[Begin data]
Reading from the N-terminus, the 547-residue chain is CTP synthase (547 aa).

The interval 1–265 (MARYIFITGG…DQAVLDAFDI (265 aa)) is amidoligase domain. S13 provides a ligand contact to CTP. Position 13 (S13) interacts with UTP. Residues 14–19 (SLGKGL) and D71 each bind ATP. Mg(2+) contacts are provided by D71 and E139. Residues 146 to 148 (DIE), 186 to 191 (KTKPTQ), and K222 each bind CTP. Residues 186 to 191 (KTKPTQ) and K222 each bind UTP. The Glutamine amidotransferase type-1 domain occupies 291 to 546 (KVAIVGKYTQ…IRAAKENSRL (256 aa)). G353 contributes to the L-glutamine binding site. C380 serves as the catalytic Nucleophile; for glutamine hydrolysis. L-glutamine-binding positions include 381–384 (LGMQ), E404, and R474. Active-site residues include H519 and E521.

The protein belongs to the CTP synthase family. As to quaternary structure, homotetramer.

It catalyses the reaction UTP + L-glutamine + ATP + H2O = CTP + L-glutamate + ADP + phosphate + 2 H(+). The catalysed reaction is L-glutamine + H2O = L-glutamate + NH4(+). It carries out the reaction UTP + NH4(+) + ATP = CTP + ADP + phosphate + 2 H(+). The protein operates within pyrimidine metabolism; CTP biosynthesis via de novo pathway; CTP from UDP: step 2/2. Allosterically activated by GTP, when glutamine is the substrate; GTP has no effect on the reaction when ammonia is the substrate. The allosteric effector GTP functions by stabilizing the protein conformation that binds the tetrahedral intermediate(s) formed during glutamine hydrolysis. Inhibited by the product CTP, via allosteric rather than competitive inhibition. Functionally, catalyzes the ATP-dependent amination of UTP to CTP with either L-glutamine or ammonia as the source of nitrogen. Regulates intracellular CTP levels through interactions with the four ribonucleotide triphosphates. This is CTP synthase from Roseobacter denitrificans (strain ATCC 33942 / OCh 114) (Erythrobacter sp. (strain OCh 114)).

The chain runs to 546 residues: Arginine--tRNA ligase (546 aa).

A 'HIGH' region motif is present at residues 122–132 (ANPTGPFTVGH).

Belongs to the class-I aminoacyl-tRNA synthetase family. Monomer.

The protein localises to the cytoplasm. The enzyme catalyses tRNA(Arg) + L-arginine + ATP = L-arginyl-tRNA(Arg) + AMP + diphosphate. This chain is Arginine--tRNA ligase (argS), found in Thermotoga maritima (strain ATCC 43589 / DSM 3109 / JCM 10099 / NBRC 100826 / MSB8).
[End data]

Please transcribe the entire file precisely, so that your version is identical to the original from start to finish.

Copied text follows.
Reading from the N-terminus, the 547-residue chain is CTP synthase (547 aa).

The interval 1–265 (MARYIFITGG…DQAVLDAFDI (265 aa)) is amidoligase domain. S13 provides a ligand contact to CTP. Position 13 (S13) interacts with UTP. Residues 14–19 (SLGKGL) and D71 each bind ATP. Mg(2+) contacts are provided by D71 and E139. Residues 146 to 148 (DIE), 186 to 191 (KTKPTQ), and K222 each bind CTP. Residues 186 to 191 (KTKPTQ) and K222 each bind UTP. The Glutamine amidotransferase type-1 domain occupies 291 to 546 (KVAIVGKYTQ…IRAAKENSRL (256 aa)). G353 contributes to the L-glutamine binding site. C380 serves as the catalytic Nucleophile; for glutamine hydrolysis. L-glutamine-binding positions include 381–384 (LGMQ), E404, and R474. Active-site residues include H519 and E521.

The protein belongs to the CTP synthase family. As to quaternary structure, homotetramer.

It catalyses the reaction UTP + L-glutamine + ATP + H2O = CTP + L-glutamate + ADP + phosphate + 2 H(+). The catalysed reaction is L-glutamine + H2O = L-glutamate + NH4(+). It carries out the reaction UTP + NH4(+) + ATP = CTP + ADP + phosphate + 2 H(+). The protein operates within pyrimidine metabolism; CTP biosynthesis via de novo pathway; CTP from UDP: step 2/2. Allosterically activated by GTP, when glutamine is the substrate; GTP has no effect on the reaction when ammonia is the substrate. The allosteric effector GTP functions by stabilizing the protein conformation that binds the tetrahedral intermediate(s) formed during glutamine hydrolysis. Inhibited by the product CTP, via allosteric rather than competitive inhibition. Functionally, catalyzes the ATP-dependent amination of UTP to CTP with either L-glutamine or ammonia as the source of nitrogen. Regulates intracellular CTP levels through interactions with the four ribonucleotide triphosphates. This is CTP synthase from Roseobacter denitrificans (strain ATCC 33942 / OCh 114) (Erythrobacter sp. (strain OCh 114)).

The chain runs to 546 residues: Arginine--tRNA ligase (546 aa).

A 'HIGH' region motif is present at residues 122–132 (ANPTGPFTVGH).

Belongs to the class-I aminoacyl-tRNA synthetase family. Monomer.

The protein localises to the cytoplasm. The enzyme catalyses tRNA(Arg) + L-arginine + ATP = L-arginyl-tRNA(Arg) + AMP + diphosphate. This chain is Arginine--tRNA ligase (argS), found in Thermotoga maritima (strain ATCC 43589 / DSM 3109 / JCM 10099 / NBRC 100826 / MSB8).